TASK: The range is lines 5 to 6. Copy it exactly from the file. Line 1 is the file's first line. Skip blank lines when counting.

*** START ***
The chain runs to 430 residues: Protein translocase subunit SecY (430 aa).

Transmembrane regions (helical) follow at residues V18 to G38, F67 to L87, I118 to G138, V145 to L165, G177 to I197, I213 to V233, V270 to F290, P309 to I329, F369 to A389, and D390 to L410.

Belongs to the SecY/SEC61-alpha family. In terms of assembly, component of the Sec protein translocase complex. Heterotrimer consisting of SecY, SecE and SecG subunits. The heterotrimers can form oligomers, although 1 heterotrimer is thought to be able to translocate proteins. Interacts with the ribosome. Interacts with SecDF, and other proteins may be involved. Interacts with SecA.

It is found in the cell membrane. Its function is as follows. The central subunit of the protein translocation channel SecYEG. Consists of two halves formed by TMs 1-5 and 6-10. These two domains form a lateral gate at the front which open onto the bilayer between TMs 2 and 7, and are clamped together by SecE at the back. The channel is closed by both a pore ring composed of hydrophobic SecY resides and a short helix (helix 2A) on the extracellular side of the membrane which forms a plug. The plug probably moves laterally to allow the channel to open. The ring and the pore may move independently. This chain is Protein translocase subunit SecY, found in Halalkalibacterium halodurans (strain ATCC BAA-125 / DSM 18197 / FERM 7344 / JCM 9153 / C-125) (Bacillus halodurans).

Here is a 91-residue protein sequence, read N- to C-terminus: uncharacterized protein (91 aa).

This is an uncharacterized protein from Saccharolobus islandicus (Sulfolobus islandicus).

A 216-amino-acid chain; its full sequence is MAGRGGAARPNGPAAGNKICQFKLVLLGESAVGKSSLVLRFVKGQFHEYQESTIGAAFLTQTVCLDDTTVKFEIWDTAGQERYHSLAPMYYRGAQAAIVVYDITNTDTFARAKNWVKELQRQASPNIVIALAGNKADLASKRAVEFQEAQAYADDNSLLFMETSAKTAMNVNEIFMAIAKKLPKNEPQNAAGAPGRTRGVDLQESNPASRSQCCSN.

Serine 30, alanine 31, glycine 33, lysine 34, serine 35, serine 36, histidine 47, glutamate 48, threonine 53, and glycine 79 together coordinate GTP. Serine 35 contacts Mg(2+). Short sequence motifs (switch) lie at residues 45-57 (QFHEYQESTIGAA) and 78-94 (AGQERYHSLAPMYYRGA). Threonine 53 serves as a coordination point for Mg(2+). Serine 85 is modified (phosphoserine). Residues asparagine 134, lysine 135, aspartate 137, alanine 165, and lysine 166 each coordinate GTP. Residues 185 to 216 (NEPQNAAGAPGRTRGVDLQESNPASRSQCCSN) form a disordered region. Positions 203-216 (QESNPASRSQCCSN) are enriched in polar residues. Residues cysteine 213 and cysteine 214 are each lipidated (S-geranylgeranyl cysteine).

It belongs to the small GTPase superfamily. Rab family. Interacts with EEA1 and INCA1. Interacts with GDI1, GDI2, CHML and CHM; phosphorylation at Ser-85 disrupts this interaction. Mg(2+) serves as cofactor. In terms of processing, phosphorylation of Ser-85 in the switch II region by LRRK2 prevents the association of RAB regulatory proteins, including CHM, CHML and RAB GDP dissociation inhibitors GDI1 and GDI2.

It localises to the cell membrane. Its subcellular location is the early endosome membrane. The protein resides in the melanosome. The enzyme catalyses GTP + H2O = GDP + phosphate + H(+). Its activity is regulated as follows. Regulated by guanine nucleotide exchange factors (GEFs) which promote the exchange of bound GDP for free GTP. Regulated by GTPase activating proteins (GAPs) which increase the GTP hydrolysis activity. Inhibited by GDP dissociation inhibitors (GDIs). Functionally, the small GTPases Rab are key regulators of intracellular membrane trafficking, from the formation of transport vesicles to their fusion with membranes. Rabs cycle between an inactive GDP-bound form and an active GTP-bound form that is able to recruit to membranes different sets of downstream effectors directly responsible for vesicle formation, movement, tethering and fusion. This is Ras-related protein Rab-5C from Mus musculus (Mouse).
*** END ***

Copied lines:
Here is a 91-residue protein sequence, read N- to C-terminus: uncharacterized protein (91 aa).

This is an uncharacterized protein from Saccharolobus islandicus (Sulfolobus islandicus).